Is Complementarian Theology Abusive to Women?

  As you may have heard, Princeton Seminary decided to award Tim Keller the prestigious Kuyper Prize for Excellence in Reformed Theology and Public Witness. But then it revoked that honor after an outcry from faculty, students, and alumni who objected to Keller’s defense of complementarian theology and to his opposition to the ordination of [Read More…]

Dispelling Darkness: A Christian Paradox

Tis the season. Christmas music is everywhere. I’m not a complete Grinch when it comes to Christmas music, but really… “Baby, It’s Cold Outside”? So much wrong with this… I do sing Rudolf and Frosty with my kids, and I actually enjoy listening to my daughter pound out carol after carol from her beginning piano [Read More…]

Calvin, Calvinism, and the Institutes

“The whole of sacred doctrine consists of two parts,” wrote John Calvin at the outset of his 1536 Institutes of the Christian Religion, “knowledge of God and of ourselves.” Likewise, in his expanded 1559 edition of the Institutes, Calvin repeated that human wisdom “consists almost entirely of two parts: the knowledge of God and of [Read More…]

The Geneva Bible’s One Covenant of Grace

From 1560 until well into the seventeenth century, the Geneva Bible was the most widely read translation of the Christian scriptures into English. Itself building upon but surpassing the prior efforts of William Tyndale and Miles Coverdale, the Geneva Bible exerted a strong influence on the language of the King James text and through it [Read More…]

Ben Franklin’s Calvinist Father

Greetings friends! Writing here from beautiful and chilly St Andrews, Scotland, where we are spending the semester. I have just begun to write a new book on Ben Franklin and religion, and am discovering more and more what a thoroughly Calvinist background Franklin had. I have written before about his beloved Calvinist sister Jane. Today [Read More…]

“Then I Shall Be a Wicked Child, and the Great God Will Be Very Angry with Me”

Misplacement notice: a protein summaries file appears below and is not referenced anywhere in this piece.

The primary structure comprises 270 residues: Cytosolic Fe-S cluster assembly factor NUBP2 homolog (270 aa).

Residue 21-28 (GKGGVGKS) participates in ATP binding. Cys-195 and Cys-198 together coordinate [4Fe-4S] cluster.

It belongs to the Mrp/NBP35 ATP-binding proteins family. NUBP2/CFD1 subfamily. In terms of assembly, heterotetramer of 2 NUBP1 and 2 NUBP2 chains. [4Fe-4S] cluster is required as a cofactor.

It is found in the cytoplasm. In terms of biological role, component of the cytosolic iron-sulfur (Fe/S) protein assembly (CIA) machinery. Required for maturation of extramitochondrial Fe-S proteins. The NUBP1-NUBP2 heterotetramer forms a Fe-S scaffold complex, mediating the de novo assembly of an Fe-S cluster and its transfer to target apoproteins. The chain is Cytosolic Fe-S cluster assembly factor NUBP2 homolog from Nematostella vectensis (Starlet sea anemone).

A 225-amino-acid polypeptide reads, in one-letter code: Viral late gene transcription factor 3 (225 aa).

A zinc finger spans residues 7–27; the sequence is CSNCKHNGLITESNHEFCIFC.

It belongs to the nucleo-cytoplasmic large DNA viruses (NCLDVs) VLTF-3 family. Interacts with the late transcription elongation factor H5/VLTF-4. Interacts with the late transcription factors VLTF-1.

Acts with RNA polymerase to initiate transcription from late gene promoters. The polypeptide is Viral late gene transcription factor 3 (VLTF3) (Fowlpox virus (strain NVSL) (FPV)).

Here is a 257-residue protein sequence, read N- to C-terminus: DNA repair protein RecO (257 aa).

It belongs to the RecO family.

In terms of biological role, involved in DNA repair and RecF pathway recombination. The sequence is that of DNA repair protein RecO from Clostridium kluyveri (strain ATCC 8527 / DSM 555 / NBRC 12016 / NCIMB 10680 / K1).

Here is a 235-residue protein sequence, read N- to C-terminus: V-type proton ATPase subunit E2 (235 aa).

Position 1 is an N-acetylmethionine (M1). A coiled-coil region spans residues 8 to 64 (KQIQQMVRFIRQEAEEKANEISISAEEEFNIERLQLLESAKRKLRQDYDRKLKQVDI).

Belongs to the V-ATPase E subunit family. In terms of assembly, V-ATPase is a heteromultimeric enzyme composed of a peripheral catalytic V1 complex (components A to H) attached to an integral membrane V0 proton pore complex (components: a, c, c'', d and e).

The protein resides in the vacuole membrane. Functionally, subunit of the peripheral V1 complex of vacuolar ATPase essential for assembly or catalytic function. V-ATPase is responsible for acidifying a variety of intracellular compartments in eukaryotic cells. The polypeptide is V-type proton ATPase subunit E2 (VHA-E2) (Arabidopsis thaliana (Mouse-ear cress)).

One beautiful spring afternoon four years ago, I came across a horrifying scene in my living room. One of my two-year-old sons was standing on the back of the couch with his legs spread and his arms outstretched. My other two-year-old son stood facing him with an imaginary hammer in his hand and a determined [Read More…]

Recovering Lemuel Haynes: Patriot Hero, African American Pastor

When Thomas Jefferson wrote the Declaration of Independence, the implications of “all men are created equal” for America’s slaves was uncertain, at least to the delegates to the Continental Congress, many of whom (like Jefferson) owned slaves themselves. There was no doubt about the Declaration’s meaning to many free and enslaved African Americans, however. Lemuel [Read More…]

The Strange Career of the Antimission Baptists

I recently wrote about “Calvinism and the Roots of the Missionary Movement,” in which I discussed the powerful (and to some, counter-intuitive) influence of Calvinism on early Baptist missionaries. There’s a flip-side to that story, which is the largely Calvinist antimission movement of the 1820s and 1830s. Baptists and other evangelicals founded a number of [Read More…]

Calvinism and the Roots of the Missionary Movement

Over at Kevin DeYoung’s blog, Jason Helopoulos asks “Does Calvinism Kill Missions?” and answers with a resounding historical ‘no.’  I agree, and want to put a little finer point on it: from the perspective of Baptist history, Calvinists birthed the missions movement. (For background on Calvinism/Arminianism in the Baptist context, see links below.) I’ve recently been reading Jason Duesing’s [Read More…]

George Whitefield, Confessional Protestant Whipping Boy

Over at the Old Life website, our friend D.G. Hart has a piece, “Between Whitefield and the Vatican,” which argues that George Whitefield (the greatest evangelist of the eighteenth century, and the subject of my current book project) focused too much on the Spirit and personal experience, while Roman Catholics focus too much on the institutional [Read More…]